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Florida Woman Acquitted of Murdering Her Stepdad-Turned-Husband, Convicted of Evidence Tampering



Jurors acquitted a Florida woman on Friday of murdering her stepfather-turned-husband, but they convicted her of tampering with evidence.

Danielle Redlick, 48, testified that she did stab Michael Redlick, 65, in the shoulder, but she asserted it was self-defense. He was strangling her, she said. Prosecutors highlighted her shifting stories, including her initial account to authorities that her husband stabbed himself and might have died from a heart attack.

The Sunshine State did not have to prove that she intended to kill her husband that night on Jan. 11, 2019. Based on her own testimony, she believed that he initially survived the stabbing, prosecutor Sean Wiggins noted. Instead of getting help or performing amateur CPR, the prosecutor added, she let him bleed to death. She did not call 911 until she slit her wrists about 11 hours later in morning of Jan. 12, 2019, when she was bleeding and in danger, he said.

By finding her not guilty of second-degree murder, the jury indicated that they at least believed there was reasonable doubt in the state’s homicide case. There was a lesser-included charge of manslaughter, but they did not convict her of that, either. Wiggins emphasized in closing arguments on Thursday that his stabbing was second-degree murder. As an example of manslaughter, he brought up a hypothetical incident of getting into a bar fight after the victim spilled a drink on a defendant’s shoes; the victim died after falling and cracking his head.

Jurors did convict Danielle Redlick of tampering with evidence, based on her actions after stabbing her husband. Wiggins argued that she set the scene to appear to be something that it was not. She started cleaning it up and told 911 Michael’s death was possibly a heart attack, he said. She used mops, towels, water, and what appeared to investigators to be a cleaning solution, he said. Defendant Redlick also deleted texts from her phone. She cannot explain why she deleted those messages, Wiggins said.

Her other deceptive behavior included telling a detective after the fact that she was willing to talk, but that she already told the dispatcher what happened, he said. She also showed a selectively memory, testifying about incidents from 10 to 15 years ago in which Michael looked bad, but she could not tell what she did with the knife after the killing.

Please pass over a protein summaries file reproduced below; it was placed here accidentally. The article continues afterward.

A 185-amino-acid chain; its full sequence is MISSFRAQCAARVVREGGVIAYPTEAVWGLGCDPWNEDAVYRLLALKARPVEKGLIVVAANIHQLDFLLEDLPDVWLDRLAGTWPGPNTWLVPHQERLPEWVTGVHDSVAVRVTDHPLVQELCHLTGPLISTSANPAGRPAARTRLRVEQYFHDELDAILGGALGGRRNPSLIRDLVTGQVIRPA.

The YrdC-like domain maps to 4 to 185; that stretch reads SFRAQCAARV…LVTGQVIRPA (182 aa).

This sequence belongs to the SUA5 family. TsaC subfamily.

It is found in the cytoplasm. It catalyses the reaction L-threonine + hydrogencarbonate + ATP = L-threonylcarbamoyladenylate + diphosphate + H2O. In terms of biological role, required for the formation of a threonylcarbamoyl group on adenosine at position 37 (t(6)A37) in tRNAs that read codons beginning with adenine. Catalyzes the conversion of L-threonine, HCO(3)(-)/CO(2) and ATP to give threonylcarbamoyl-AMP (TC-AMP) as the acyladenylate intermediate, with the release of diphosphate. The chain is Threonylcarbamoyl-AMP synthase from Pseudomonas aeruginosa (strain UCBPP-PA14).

Andrew Parnell, one of Danielle Redlick’s public defenders, said in closing arguments that the couple’s relationship was marked by Michael Redlick abusing her. The attorney said that the slain man’s insecurities led to violence against Danielle: hitting her, holding her down, choking her, looking her in the eyes as he attacked her. She was trapped, pinned down, smothered, thinking she was going to die in her kitchen at the hands of her of own husband, Parnell said.

According to the defense, Danielle Redlick would sometimes fight back, but mostly she would normalize it. As part of the cycle, she would get flowery words, an apology, and hope it’d be better, her attorneys said.

The state highlighted testimony from the couple’s daughter Jadyn, now 18, who said that Danielle Redlick was the main source of toxicity in the relationship.

Parnell mentioned a Jan. 10, 2019 incident in which Michael—who was previously kicked out of the home in January 2018 for having an affair—discovered that Danielle was talking to another man. Jadyn, who once described her father as calm, sarcastic and funny, testified that he got drunk and that she had to step between her mother and father and take the liquor bottle from him. She had never seen her father that upset before, she said.

Danielle had texted her daughter Jadyn at one point to stay in her room because Michael was being violent, Parnell said.

The defense emphasized her conceding responses during an aggressive cross-examination, such as saying “if you say so,” and “I believe you” when confronted with certain facts of the case.

Sentencing in the tampering charge is set for Aug. 5.

[Screenshot via Law&Crime Network]

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